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EV charging infrastructure is growing with new charging stations coming up in new areas but is this secure enough? The electric charging systems you’re now encountering are outdated, poorly secured, and can someday be used to destabilize the entire electrical grid.

According to Sandia National Laboratory researchers have publicly disclosed vulnerabilities in EVSE equipment, and doing their own tests on 10 types of EV chargers with colleagues from Idaho National Lab.

Brian Wright, a cybersecurity expert at Sandia said “Can the grid be affected by electric vehicle charging equipment? Absolutely. It is within the realm of what bad guys could and would do in the next 10 to 15 years. That’s why we need to get ahead of the curve in solving these issues.”

There are plenty of ways criminals could be exploiting our networks right now. Sadly it’s a grab-bag of the same old problems we’ve seen in other tech sectors.

EV Charging Infrastructure is it Secure?

The researchers said in their paper, “There have been multiple demonstrations of stealing credentials or influencing charging sessions via the EV-to-EVSE connection.” In one case, they were able to interrupt charging by using a software-defined radio and less than 1W of power from 47 meters away.

RFID cloning is currently possible in early-generation EVSE infrastructure, which can result in thieves charging your card without you knowing it. Some iOS and Android apps used to manage charging sessions could also easily be reverse-engineered to reveal weaknesses in the EVSE management and vendor cloud interfaces, the researchers said.

Electrical vehicle chargers (EVSE) use web services that are easily vulnerable, so an attacker could access the charger through a local smartphone and computer. What’s worse is that these chargers accept firmware updates from manufacturers on the public internet. This leaves them at risk of being attacked themselves.

The Tencent Research Team used a Raspberry Pi-powered X-in-the-middle attack to score free power-ups for electric cars. For electric car chargers in the UK, the mandatory use of a secure boot is set to lapse by 2023.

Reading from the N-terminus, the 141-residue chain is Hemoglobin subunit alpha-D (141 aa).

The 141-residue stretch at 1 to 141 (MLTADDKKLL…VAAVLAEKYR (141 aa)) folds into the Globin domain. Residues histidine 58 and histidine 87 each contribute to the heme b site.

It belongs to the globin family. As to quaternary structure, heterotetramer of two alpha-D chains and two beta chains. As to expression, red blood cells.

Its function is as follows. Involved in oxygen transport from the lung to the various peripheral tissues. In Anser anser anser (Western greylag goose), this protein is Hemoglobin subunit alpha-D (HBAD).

Communications between chargers and cloud services suffer from a variety of problems. These include missing authentication, input fields not being sanitized, and the possibility of a supply chain attack due to manufacturers having a remote control.

One of the biggest challenges companies face when securing their hardware is preventing attacks. In this case, an attacker could upload malicious firmware to expose outdated Linux kernels running superfluous services accessible by an exposed USB port. Even worse, some chargers were found to be running off of platforms without secure bootloaders.

Our security audit revealed some worrying issues. Not only were there numerous hard-coded credentials and passwords, but our team also found some questionable cryptography.

We’ve learned over the last year that some of the EV charging companies have treated cybersecurity in the same way as the companies behind IoT devices: As an afterthought.

Jay Johnson, the Sandia engineer who led the project, hopes their findings will serve as a baseline for understanding today’s state of the industry. Getting it fixed is vital- especially given its current condition. He further explained, “By conducting this survey of electric vehicle charger vulnerabilities, we can learn what security improvements need to be made and recommend them to policymakers.”

“The government can say produce secure electric vehicle chargers, but budget-oriented companies don’t always choose the most cyber secure implementations,” Wright said. “Instead, the government can directly support the industry by providing fixes, advisories, standards, and best practices.”

Sandia’s recommendations for basic cyber hygiene are typical and include removing unneeded services, keeping software up to date, locking physical ports, and using proper encryption.

The firm also suggested implementing better methods of EV owner authentication, such as plug-and-charge public key infrastructure, as well as network intrusion detection systems and firmware updates from code-signed sources. These best practices are covered in its charging industry suggestions [PDF].

Johnson’s team isn’t done yet and has received follow-on funding to make some changes that were recommended by the Idaho and Pacific Northwest National Laboratories. They are working together to develop a system for EV chargers that will use new methods to protect public infrastructure from ne”er-do-wells.

Until we see some changes in the government, nothing will improve.

According to  Arnold, multiple EVSE manufacturers are struggling with high demand, “while regulations have been discussed, Johnson said it’s unlikely they’ll appear for at least a year.” Note that this applies in the US; the UK already has regulations on EV chargers that will take effect next year.

Vendors that have improved their security often get a market disadvantage against those companies that are in favor of rushing products to market. Johnson added, “Until there’s the regulation to level the playing field, market trends will favor the insecure systems.” 

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